Among the 33 players (14 carry-overs and 19 first timers) on the ballot this week for enshrinement in the Baseball Hall of Fame are Mark McGwire, Benito Santiago, Jeff Bagwell and Raul Mondesi. Aside from the honor of being considered for the sport's (arguably) highest honor, these four also share another accolade - all of them were winners of their league's Rookie of the Year Award.
With only Bagwell likely to approach the necessary 70 percent vote threshold needed for one's bust to be permanently on display in Cooperstown, this continues the trend of few Rookies of the Year (ROY) winners sustaining their early, brilliant promise and meriting inclusion in the Hall.
The Rookie of the Year Award was first given out in 1947 to Jackie Robinson and then the following year to Alvin Dark, the Boston Braves shortstop. In those first two years there was only one ROY for the entire league. Since 1949, there have been ROYs for both the National and American leagues. Currently there are a total of 14 ROY winners in the Hall of Fame (Robinson, Willie Mays, Luis Aparicio, Frank Robinson, Orlando Cepeda, Willie McCovey, Billy Williams, Tom Seaver, Rod Carew, Johnny Bench, Carlton Fisk, Eddie Murray, Andrew Dawson and Cal Ripken, Jr.).
So from 1947 through 1990 (since a player has to be retired for five years before their name can be considered for induction, a 20-year gap seems reasonable) there were 86 ROY honorees which comes out to 16 percent of ROY ending up in the Hall of Fame.
In the 20 years since 1990, out of 40 ROY winners, there are four that will be - barring some unforeseen circumstance - sure thing, first-ballot inductees: Mike Piazza, Derek Jeter, Ichiro Suzuki and Albert Pujols. That comes out to 10 percent, but that number can go higher as we don't know just how great a career Buster Posey (though if I could wager on such a thing, I'd bet that he'll be giving a speech in Cooperstown one day) or Justin Verlander will end up with.
Then of course there are those ROY players who either did have Hall of Fame worthy careers or at least seemed destined early on but, for reasons both controversial or physical, never made the cut. Obviously Pete Rose is at the top of this list, followed by Mark McGwire. And after their stellar first few years it's likely that nearly everyone predicted that Darryl Strawberry and his teammate Dwight Gooden would surely be members of this most exclusive club.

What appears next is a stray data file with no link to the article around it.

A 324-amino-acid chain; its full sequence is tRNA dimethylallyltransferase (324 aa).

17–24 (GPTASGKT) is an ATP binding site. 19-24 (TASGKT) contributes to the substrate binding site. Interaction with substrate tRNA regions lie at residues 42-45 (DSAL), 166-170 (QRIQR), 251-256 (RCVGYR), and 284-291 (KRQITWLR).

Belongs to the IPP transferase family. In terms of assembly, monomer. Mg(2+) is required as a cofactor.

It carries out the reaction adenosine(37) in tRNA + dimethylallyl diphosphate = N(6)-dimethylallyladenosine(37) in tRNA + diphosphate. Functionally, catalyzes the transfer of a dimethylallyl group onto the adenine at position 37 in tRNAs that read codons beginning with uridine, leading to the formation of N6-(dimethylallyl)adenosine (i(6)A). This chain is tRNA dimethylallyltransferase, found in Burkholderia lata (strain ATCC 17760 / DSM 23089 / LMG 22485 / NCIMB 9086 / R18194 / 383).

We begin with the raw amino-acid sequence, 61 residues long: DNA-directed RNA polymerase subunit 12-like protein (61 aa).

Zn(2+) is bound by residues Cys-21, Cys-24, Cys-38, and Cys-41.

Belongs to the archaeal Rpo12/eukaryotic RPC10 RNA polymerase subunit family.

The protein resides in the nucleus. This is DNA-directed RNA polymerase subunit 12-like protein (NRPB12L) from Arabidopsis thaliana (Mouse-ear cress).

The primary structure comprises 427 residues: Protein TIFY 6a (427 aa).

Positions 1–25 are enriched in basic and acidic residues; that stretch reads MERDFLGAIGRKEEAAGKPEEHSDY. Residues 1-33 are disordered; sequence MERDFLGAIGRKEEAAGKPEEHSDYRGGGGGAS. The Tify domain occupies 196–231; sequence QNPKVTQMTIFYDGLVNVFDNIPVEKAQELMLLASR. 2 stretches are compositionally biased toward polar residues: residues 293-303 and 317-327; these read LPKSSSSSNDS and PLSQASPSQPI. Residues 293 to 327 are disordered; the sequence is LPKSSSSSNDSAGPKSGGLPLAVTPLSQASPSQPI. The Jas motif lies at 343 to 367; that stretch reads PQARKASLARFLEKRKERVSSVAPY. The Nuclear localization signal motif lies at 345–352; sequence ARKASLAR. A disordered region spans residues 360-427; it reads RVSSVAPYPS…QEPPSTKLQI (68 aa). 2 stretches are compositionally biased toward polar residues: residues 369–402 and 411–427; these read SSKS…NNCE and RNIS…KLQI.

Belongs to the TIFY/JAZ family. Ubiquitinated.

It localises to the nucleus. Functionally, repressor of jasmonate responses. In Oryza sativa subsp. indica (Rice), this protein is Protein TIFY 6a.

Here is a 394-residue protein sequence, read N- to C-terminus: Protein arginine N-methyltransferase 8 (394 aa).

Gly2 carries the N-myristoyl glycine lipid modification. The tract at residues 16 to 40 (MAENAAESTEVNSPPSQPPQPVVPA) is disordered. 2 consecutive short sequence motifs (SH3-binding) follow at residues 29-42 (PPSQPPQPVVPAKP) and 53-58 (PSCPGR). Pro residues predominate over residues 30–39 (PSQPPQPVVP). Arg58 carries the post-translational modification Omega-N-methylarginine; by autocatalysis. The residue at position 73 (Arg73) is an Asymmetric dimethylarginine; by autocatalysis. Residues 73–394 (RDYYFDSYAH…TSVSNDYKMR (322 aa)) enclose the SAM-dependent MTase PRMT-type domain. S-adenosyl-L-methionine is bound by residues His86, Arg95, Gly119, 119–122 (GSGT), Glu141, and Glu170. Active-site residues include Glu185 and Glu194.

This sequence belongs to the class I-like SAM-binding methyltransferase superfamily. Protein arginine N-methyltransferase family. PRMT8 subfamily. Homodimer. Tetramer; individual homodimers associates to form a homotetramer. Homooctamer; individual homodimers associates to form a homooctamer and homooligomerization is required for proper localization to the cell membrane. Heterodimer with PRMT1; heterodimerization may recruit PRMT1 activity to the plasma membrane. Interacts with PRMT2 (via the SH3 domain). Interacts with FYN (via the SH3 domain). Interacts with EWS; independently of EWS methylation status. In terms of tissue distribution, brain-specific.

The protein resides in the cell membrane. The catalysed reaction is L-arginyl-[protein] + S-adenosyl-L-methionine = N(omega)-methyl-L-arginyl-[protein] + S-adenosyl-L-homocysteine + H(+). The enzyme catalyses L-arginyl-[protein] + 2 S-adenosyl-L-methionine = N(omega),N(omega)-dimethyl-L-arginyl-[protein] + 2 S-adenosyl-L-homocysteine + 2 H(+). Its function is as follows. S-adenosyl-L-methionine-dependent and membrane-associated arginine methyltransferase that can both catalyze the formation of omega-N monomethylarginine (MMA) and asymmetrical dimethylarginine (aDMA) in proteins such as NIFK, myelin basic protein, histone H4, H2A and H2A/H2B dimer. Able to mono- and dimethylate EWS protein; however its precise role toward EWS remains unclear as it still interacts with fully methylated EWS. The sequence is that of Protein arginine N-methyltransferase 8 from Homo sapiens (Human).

Switching sports, in the NFL the numbers are eerily similar. Football has given out both an offensive and defensive Rookie of the Year award since 1967. Out of the 87 NFL ROY winners through the 2009 season (in 1980 there were co-winners of the defensive award when Buddy Curry and Al Richardson, both Falcons linebackers, shared the honor) only 13 have reached the Hall, for a 15 percent chance. An interesting bit of trivia - the 1969 offensive ROY was Dallas Cowboys running back Calvin Hill, whose son Grant Hill won the 1995 ROY in the NBA.
And speaking of the NBA rookie award, the numbers are far different, actually staggering. Out of the first 19 NBA Rookie of the Year recipients, no fewer than 15 found their way to Springfield. This is in part due to the fact that there were so few teams and far fewer players than in baseball or football. And the numbers have declined somewhat in the last several decades, as only one NBA ROY since 1986 has made the Hall - David Robinson, the 1990 ROY. But there will be a near-barrage of ROY making the NBA Hall of Fame in coming years with Shaquille O'Neal, Jason Kidd, Allen Iverson, Tim Duncan and LeBron James all pretty much locks for immortality.
Hall of Fame Note: I can't recall a year when there were so many almosts, what ifs, and could have beens on the ballot for Cooperstown induction. Usually there are a couple of clear-cut superior players, followed by the vast majority who would merit few votes. But this year's ballot offers up several players who were dominating forces when they played but will still have a difficult time garnering enough votes, for a variety of reasons; namely Dave Parker, Roberto Alomar, Don Mattingly, Bagwell, Barry Larkin and Edgar Martinez.
But out of all the 33 players the one that, to me, stands out the most is Larry Walker. In his first year of eligibility, the former Expo, Rocky and Cardinal great, Walker compiled incredible offensive stats and with his speed (unusual for a man of his size) and stellar throwing arm he may be the best all-around player in the group. But I fear that his numbers may fall a little short for most voters and he'll be, along with Don Mattingly, one of a handful of the greatest players of all time to never make the Hall.